After reading beaucoup Zola during February and March, I got bogged down in His Excellency, Eugene Rougon at the beginning of April and couldn't continue past the third chapter. My mind steadfastly refused to engage no matter how much bookworm muscle I put behind it, and my eyes just slid off the page like they were greased.
Zola was not at his most vivacious when writing about politics. I also went into the book knowing that I have a zzzzzzzz factor when it comes to Eugene. His mom and dad (mere and pere, I should say) were interesting because they pulled themselves up from the lower classes by luck and finesse. Although Eugene's brother Aristide Saccard makes my skin crawl, at least he gets your attention with his sliminess. As for Dr. Pascal, the other brother, I can't keep my eyes off of him because he's so unlike the rest of the family. So far, he's not ruthlessly ambitious or an addict or batshit crazy. He's just a hell of a nice guy, even if his best intentions sometimes go badly.
Our Boy Emile seems a little workmanlike when he's writing about the Rougons. Politics is a rather intricate thing and he's got to labor to make sure all the pieces fit. Characterization seems to get sacrificed and since he tends to juggle a bunch of minor characters, they all run together like an anemic watercolor. This is especially true if you have (like me) been reading the Rougon-Macquart cycle out of order and you've seen him have a go at the Macquart and Mouret branches of the family. When he's with them, there's blood in his veins; there's a fire in the furnace. Although the action gets a little repetitive, the reader doesn't feel as if the action is on hold while Zola pauses to finickily arrange and rearrange his chess pieces.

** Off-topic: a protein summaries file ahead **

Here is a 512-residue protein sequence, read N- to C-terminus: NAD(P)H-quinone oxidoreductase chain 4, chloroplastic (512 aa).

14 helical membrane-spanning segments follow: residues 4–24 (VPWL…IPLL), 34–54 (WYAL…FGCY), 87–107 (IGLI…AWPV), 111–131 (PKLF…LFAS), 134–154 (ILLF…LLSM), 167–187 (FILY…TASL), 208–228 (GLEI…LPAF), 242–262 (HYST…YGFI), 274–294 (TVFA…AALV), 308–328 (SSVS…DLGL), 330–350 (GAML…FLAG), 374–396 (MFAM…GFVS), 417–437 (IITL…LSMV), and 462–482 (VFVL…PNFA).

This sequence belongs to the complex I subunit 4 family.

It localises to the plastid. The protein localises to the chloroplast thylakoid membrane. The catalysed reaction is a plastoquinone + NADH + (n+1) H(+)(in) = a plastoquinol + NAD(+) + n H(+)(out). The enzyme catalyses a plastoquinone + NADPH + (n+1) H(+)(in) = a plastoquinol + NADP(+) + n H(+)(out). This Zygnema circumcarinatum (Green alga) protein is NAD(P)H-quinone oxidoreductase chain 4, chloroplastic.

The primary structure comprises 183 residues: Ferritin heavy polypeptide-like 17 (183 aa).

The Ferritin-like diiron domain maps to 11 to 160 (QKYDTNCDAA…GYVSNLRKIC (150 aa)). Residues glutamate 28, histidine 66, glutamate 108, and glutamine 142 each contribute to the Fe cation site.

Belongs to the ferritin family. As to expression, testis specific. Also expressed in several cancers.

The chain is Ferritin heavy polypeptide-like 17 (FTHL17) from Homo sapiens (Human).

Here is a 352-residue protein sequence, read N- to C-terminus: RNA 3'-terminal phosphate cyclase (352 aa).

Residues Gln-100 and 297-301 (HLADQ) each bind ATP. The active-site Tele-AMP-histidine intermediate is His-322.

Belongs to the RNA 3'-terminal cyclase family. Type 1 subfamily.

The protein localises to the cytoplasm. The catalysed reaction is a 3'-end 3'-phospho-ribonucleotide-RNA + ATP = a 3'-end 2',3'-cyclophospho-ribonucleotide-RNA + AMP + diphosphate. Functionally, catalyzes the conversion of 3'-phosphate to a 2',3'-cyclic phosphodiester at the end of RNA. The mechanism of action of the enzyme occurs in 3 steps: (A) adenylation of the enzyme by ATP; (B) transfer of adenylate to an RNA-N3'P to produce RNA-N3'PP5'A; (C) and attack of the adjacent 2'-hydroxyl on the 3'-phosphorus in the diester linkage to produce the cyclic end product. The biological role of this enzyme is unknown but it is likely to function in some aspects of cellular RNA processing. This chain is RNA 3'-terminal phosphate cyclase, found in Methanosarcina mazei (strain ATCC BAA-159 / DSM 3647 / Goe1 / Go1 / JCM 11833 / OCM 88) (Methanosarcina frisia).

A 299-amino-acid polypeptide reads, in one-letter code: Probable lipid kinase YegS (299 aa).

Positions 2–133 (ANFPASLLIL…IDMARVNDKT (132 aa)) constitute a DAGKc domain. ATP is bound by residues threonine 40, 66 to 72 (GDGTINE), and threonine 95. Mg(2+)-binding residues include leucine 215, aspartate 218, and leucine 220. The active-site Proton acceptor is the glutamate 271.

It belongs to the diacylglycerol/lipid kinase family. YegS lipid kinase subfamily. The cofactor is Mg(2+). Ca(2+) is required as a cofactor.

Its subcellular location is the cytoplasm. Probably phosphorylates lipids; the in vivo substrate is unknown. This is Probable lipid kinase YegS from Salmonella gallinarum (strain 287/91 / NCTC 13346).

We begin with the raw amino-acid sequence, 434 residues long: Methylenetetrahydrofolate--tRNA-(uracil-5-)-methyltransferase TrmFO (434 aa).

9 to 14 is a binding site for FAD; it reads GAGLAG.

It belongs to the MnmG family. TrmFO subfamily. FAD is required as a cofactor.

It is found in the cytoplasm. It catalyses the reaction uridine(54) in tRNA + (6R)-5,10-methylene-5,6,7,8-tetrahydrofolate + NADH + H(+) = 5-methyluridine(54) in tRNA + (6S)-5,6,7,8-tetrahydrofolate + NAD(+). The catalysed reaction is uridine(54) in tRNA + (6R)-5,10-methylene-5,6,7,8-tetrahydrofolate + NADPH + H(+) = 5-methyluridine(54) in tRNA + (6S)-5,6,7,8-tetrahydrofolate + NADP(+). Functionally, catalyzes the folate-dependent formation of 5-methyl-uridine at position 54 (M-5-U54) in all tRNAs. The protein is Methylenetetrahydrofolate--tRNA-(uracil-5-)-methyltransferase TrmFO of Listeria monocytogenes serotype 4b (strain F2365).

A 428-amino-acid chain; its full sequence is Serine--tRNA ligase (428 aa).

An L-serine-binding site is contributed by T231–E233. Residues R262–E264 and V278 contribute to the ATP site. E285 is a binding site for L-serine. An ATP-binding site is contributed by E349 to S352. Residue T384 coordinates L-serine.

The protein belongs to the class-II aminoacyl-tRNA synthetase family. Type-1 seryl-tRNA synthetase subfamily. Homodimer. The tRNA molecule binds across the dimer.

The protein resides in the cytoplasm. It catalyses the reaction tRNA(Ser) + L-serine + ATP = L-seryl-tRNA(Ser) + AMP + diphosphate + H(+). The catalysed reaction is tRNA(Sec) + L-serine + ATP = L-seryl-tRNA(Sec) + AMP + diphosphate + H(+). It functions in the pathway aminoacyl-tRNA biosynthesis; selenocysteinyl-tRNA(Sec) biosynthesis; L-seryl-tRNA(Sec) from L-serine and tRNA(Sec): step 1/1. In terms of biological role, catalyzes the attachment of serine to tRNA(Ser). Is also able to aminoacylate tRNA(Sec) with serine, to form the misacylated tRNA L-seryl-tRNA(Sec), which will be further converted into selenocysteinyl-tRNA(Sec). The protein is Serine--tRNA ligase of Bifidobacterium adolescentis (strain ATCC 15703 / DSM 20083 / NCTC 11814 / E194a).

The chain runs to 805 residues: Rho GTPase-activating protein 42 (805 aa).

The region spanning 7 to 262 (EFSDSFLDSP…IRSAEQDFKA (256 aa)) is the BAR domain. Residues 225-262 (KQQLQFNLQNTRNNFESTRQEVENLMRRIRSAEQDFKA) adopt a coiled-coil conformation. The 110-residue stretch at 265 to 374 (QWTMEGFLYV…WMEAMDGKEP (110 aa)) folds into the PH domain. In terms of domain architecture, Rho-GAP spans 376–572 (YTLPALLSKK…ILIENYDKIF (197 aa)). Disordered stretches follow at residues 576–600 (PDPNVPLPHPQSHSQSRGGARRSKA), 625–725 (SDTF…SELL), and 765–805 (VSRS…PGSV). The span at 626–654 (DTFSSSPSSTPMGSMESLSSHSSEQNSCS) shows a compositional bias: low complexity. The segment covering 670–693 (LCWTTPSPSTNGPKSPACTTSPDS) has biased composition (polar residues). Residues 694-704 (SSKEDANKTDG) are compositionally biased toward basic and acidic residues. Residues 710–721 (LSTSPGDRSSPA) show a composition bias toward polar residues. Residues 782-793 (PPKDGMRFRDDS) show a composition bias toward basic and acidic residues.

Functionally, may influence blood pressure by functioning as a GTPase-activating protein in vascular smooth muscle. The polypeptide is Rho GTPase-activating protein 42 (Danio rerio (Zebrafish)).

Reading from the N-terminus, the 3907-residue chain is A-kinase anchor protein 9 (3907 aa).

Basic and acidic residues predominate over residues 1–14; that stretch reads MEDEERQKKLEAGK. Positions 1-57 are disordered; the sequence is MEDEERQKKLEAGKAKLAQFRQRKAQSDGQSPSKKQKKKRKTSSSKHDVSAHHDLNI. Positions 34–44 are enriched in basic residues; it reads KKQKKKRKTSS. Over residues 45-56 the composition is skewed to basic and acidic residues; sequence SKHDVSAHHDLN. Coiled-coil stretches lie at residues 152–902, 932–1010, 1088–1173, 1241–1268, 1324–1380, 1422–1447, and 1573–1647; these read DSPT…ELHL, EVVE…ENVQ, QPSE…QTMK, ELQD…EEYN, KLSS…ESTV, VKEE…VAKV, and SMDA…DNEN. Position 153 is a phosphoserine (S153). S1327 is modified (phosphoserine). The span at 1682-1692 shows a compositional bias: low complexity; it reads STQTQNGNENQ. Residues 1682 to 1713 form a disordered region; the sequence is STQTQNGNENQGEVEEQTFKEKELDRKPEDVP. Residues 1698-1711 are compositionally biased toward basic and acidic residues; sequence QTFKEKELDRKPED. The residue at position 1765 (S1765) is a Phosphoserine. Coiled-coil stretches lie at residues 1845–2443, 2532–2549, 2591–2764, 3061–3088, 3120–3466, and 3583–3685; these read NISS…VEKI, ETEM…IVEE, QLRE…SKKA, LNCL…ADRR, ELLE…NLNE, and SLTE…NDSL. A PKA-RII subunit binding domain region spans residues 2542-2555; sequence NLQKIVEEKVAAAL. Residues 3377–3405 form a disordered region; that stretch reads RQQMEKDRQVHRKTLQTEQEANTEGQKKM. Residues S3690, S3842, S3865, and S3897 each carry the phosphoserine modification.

I skipped ahead to Germinal, in which Zola examines the conditions of working in a coal mine and a subsequent miner's strike, and everything is going smoothly again. The R-M connection in Germinal is Etienne Lantier, who is the son of Gervaise Macquart from L'Assommoir, so it'll be interesting to see if (or how) he's messed up. I'm 6 chapters in and my interest is high.
Now that I'm back on track with my Zolalove, I have a hankering to read a massive biography (800+ pages) of Zola by Frederick Brown. Sadly, it was ready and waiting for me for four years at my previous school's library. It's not at this school. Four years in which I could have read this book. How many times did I circle that shelf thinking that I might check it out? Even now, I can see it sitting there, its mylar dust jacket making it shine like a big piece of ripe fruit.
Forehead, I smite you, and call you vous.